5 Tips for Expat Living

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  1. I think making local connections is the most important one of the bunch – also sometimes the hardest. Good tips!

  2. Being an expat myself (in Thailand as well), I can relate to exactly what you’re talking about! These are fantastic tips for someone just getting started with their new life, and I even know a few long terms who could learn a thing or two from this! nice one Alana!

  3. Heather says:

    Asking for help is so important. Even for things as simple as where to shop for towels or what phone plan to use. Reaching out to others who have been in your shoes and have figured things out can save you from frustrating searches. Plus, you can make a new friend in the process!

    • Alana Morgan says:

      Exactly, sometimes it’s fun and rewarding to figure things out on your own…other times you should save yourself the hassle – especially for the menial things like towels, etc.

  4. I would say all of these except maybe #4 are solid principles to follow even as a traveler, not just an expat! I think travelers who embrace these ideas wind up having a better experience in which they forge a deeper understanding of wherever they are visiting than those that stay in their little bubbles and never try to break free! I am crazy independent and i am always reminding myself of how much easier I can make things for myself if I just stop and ask someone for help! who would have thought that locals would know more than someone who has only been in the country for less than 24 hours… 😉

    • Alana Morgan says:

      Thanks for reading 🙂
      Everyone says how you should try and learn a bit of a language and try and meet locals when you travel…but I really don’t understand how you’re supposed to do that unless you’re spending a lot of time in one place. It’s easy to step outside a resort area or not do a package tour, but beyond that it can be very difficult to get out of the traveler/foreigner bubble 9even if you’re trying)!

  5. Ash Clark says:

    great words of wisdom here Alana. I think the last one is great. Becomnig good friends with people like Arnon at restr8o’s in chiang mai made the experience of living there much easier…

  6. Agness says:

    I guess learning the language is crucial. People seem to be so lazy nowadays, especially Westerns. Your life can be much easier if you know some basic words when living abroad.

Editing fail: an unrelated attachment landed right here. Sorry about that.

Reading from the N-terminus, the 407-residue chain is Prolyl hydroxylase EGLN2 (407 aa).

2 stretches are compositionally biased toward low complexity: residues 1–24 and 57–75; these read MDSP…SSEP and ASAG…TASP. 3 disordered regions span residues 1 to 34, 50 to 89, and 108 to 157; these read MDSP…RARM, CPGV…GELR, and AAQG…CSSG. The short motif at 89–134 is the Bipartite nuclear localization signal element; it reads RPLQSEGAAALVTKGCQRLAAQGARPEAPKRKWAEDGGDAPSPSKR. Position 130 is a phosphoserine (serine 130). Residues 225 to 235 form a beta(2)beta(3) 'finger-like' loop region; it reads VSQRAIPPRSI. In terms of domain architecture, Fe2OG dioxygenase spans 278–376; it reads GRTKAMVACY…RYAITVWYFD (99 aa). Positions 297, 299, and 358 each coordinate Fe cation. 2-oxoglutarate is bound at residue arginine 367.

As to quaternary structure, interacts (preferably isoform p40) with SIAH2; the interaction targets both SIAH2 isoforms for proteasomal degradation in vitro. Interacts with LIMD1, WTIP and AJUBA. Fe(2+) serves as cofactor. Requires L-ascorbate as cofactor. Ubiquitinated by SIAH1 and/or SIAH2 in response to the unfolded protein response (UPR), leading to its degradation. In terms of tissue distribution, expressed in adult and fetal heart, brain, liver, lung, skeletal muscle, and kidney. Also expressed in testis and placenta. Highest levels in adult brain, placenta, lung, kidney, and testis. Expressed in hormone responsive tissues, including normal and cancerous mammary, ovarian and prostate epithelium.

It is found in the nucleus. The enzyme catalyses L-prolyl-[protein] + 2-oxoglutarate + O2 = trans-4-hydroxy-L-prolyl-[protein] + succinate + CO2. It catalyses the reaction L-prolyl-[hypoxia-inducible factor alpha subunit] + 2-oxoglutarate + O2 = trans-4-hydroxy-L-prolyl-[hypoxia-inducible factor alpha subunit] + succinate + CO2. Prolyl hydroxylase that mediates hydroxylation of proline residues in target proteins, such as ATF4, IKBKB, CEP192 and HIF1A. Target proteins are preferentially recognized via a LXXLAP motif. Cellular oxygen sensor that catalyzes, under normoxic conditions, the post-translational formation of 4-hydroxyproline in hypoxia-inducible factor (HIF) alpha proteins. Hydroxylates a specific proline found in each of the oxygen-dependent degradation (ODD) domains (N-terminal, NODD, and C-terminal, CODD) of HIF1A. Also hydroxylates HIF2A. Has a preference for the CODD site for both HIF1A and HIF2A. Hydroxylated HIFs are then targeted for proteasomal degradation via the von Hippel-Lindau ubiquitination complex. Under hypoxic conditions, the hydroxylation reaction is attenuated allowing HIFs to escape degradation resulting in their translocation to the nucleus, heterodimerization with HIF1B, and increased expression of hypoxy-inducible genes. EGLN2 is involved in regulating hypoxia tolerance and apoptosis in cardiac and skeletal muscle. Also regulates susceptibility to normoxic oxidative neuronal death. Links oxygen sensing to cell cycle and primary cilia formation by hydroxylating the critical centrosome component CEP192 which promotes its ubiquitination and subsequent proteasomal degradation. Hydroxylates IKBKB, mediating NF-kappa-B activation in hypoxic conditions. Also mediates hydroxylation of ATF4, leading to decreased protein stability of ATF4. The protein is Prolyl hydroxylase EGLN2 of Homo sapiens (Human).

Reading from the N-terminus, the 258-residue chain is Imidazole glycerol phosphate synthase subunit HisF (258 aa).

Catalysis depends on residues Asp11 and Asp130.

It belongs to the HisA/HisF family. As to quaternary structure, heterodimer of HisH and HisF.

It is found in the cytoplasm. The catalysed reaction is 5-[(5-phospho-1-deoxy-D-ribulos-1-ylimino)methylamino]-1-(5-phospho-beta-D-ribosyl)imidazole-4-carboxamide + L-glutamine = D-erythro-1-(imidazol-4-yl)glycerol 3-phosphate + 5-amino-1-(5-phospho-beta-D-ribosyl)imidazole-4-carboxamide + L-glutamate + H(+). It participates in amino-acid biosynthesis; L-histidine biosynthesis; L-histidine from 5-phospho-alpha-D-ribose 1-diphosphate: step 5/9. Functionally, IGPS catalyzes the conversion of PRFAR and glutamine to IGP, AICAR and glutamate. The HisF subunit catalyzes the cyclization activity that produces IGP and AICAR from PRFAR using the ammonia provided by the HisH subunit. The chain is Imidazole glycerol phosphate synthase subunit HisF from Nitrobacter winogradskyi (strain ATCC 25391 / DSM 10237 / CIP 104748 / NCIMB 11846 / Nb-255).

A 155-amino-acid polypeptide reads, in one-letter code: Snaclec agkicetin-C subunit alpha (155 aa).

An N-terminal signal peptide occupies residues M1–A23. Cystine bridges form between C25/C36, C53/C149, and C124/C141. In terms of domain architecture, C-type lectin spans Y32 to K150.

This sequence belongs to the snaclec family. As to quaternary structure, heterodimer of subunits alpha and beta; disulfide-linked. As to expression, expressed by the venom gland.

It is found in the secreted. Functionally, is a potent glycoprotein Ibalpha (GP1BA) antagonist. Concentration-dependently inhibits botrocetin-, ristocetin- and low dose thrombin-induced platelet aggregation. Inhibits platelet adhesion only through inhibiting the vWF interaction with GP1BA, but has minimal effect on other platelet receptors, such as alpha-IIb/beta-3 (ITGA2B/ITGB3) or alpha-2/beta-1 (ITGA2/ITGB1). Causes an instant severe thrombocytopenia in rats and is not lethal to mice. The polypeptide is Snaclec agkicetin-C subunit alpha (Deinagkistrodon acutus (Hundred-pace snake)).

• Alana Morgan says:

      There are many places you can go where you can get by with English, but, for me, I don’t understand why you would live somewhere else if you weren’t wanting to try and speak the same.

  7. marissa says:

    My biggest pet peeve while living abroad was definitely other expats not learning the language, then getting miffed that they didn’t understand what people were saying or got lost all the time. I just wanted to shake them and say, “You are not in America. Get it together and learn some survival phrases, at least!”

    Seriously though, learning even basic phrases will lift your experience to a whole new level.

    • Alana Morgan says:

      I understand it’s difficult to learn and easy to make excuses not to…but what’s the point of living in another country if you’re not going to try and learn about it/adapt?

  8. Emily says:

    These are all awesome tips. Limiting ties with home is such a good one to remember. Even when living abroad, I can stumble into times where I am checking Facebook too much and wishing I were back living a “normal life.”

  9. Great post! I definitely agree with all of these, especially learning the language. I live in China and I can’t tell you how many people I meet that speak almost no Chinese and have lived here for years! We expect everyone to know English in the USA, even tourists! A little goes a long way. Even if you’e just traveling for a week or so, if you know just a few phrases (hello, thank you, goodbye), it’s amazing how people’s faces light up.

    Also I think limiting your time with home is a great point because most people never talk about that. If you spend all your time on your computer or skyping your friends or boyfriend back home, you can’t really live in the present and enjoy your experience abroad. You really have to make an effort to have a balance. Talk to your family, friends and significant other if you have one, but don’t base your life around it and don’t let it inhibit you from immersing yourself in the new culture.

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